There are more than a few things about Elephant Stone that are unexpected. First, the band is an American sounding psychedelic rock band with heavy pop leanings. When I first listened to them I was instantly transported to the beaches of California with sun-drenched waves crashing on every beat. I then realized that the band is actually from Montreal. While this part of Canada is lovely I am sure, sunny beaches fail to be in the top hundred things one thinks of when discussing. They play as a band that transcends national borders on their third full-length album “Three Poisons” which is a throwback to both the late ‘90’s as well as the 1960’s experimental rock scene.
A second unexpected surprise can be summed into one fantastic instrument: sitar. While the sitar has a storied history in rock, it can easily turn into long drawn out solos and beyond trippy lyrics. Thankfully, the band stays away from the cliché and creates an artistic and fun album that listeners from all walks of life are sure to enjoy. Lead vocalist and multi instrumentalist Rishi Dhir, formed the band after touring internationally with acts like Beck and The Black Angels. “Knock You From Your Mountain” beautifully illustrates how the band is able to weave the sitar in with poppy lyrics and a danceable bass line. Honestly, trying not to dance to this song is like denying your innermost primal urges. “Child of Nature (OM NAMAH SHIVAYA)” has a similar vibe mingled with crunchy rock guitars and haunting vocals. These two tracks showcase the beauty of the band and their Hindie mix.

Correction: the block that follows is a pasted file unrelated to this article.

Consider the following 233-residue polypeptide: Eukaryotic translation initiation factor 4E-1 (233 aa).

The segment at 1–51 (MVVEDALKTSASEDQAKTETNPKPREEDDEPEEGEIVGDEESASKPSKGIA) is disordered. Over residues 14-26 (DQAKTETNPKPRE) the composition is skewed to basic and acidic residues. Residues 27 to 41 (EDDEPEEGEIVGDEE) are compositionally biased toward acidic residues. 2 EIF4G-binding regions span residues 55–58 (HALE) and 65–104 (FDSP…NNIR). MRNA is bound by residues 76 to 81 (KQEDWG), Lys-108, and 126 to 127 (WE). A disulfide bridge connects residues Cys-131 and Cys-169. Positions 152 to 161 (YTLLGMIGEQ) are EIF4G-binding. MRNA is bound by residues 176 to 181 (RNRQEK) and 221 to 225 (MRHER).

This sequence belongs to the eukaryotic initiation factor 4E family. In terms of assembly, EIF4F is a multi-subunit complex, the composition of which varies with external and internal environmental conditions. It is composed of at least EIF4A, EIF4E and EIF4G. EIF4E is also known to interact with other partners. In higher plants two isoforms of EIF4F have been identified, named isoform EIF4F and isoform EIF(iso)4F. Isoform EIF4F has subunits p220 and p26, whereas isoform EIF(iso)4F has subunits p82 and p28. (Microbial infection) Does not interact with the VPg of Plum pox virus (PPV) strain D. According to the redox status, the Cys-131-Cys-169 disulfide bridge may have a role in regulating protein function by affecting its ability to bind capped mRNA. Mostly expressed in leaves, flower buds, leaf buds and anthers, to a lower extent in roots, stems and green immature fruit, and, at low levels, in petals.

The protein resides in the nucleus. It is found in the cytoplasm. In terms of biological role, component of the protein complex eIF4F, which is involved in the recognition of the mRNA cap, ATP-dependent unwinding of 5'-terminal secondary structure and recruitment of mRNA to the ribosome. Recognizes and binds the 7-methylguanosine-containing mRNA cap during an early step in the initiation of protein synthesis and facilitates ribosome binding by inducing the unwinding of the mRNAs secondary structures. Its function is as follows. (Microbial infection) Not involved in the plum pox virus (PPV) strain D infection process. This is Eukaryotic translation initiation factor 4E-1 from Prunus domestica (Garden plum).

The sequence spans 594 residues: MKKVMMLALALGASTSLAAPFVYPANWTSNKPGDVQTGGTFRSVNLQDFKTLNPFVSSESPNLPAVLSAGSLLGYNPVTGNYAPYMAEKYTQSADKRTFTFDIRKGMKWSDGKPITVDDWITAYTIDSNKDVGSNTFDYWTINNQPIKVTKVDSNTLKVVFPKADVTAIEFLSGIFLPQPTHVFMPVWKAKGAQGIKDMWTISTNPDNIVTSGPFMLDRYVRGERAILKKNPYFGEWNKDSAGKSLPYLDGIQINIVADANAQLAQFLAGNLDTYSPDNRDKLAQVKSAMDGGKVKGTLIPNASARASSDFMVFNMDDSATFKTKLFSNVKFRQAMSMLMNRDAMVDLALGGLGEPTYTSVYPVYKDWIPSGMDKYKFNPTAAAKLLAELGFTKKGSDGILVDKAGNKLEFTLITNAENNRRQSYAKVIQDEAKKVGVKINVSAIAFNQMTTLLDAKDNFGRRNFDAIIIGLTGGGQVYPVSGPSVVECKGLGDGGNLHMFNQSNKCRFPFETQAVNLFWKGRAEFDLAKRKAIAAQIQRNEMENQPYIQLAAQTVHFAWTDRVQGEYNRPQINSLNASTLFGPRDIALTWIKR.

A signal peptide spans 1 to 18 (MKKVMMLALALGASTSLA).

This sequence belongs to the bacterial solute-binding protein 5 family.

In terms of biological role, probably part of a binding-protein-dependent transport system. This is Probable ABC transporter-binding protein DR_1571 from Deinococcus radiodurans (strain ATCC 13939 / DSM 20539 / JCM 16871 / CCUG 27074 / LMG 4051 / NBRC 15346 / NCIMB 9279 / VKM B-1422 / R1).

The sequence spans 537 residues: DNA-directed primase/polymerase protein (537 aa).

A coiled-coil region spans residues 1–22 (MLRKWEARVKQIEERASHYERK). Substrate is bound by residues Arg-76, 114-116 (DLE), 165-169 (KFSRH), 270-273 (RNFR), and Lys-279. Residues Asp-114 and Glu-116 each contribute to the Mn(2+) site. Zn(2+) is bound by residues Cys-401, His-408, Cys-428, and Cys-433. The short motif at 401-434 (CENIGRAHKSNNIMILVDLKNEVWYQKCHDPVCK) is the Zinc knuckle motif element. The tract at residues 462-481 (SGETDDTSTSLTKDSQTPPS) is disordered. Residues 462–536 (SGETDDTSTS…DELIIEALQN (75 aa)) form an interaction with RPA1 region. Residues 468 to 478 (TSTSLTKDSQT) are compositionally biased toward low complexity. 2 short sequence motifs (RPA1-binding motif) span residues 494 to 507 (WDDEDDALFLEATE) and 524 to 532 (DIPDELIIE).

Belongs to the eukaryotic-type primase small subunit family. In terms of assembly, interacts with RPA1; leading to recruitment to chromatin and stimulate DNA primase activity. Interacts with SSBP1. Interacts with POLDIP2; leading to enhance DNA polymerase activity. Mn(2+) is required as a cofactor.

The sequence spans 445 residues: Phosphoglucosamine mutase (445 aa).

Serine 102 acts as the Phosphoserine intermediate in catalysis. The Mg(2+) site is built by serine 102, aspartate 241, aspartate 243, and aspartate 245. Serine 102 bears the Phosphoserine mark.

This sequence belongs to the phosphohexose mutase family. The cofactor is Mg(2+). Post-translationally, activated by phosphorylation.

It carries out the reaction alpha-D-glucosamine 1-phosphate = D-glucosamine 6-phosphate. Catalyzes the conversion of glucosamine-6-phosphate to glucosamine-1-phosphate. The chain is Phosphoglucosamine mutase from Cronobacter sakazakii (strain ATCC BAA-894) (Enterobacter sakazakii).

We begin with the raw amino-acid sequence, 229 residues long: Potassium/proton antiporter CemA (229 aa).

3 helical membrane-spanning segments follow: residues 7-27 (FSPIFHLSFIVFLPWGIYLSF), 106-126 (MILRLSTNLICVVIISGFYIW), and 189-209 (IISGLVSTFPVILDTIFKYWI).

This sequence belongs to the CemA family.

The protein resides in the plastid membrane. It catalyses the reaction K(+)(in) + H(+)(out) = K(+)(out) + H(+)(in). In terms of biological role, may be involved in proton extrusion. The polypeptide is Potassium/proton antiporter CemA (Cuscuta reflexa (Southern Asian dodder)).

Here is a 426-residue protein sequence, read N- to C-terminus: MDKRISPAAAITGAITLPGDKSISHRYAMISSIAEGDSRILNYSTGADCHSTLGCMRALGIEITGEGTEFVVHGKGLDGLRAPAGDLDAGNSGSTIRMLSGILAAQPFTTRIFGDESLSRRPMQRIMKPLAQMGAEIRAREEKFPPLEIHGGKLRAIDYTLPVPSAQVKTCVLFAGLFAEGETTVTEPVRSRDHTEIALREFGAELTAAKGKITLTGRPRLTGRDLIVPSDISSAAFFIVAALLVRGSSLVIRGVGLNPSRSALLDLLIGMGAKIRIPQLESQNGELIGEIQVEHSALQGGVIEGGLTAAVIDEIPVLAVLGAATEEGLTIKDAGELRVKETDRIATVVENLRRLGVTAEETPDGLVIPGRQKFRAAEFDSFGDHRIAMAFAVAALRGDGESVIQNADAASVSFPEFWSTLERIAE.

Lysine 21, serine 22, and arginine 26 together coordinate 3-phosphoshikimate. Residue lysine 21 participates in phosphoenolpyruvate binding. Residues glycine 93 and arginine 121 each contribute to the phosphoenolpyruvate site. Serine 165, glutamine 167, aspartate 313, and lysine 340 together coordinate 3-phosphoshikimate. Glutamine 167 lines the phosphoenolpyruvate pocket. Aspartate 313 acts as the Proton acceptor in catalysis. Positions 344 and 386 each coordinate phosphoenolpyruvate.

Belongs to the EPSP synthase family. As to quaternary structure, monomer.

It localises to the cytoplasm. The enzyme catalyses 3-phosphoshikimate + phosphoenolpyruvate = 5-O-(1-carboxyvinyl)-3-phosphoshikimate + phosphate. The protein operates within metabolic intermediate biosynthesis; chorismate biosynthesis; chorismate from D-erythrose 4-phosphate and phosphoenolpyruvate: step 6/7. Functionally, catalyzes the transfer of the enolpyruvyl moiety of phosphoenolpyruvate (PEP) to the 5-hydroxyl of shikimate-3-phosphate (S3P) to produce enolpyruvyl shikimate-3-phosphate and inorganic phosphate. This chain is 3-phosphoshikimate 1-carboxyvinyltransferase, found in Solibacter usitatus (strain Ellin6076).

It was also unexpected at how much I liked this album. It reminded me of two of my favorite bands in college, Brian Jonestown Massacre and the Dandy Warhols. It makes sense then to learn that both of these bands have worked with Dhir (Dandy Warhol member Peter Holmströmb having remixed the pop infused “Knock You From Yr Mountain). While sounding familiar, the band is still able to create something uniquely theirs. Both experimental and disciplined, this album is a fun and introspective. The listener will even be reminded of influences as diverse as George Harrison Black Rebel Motorcycle Club. And that makes for one awesome musical experience!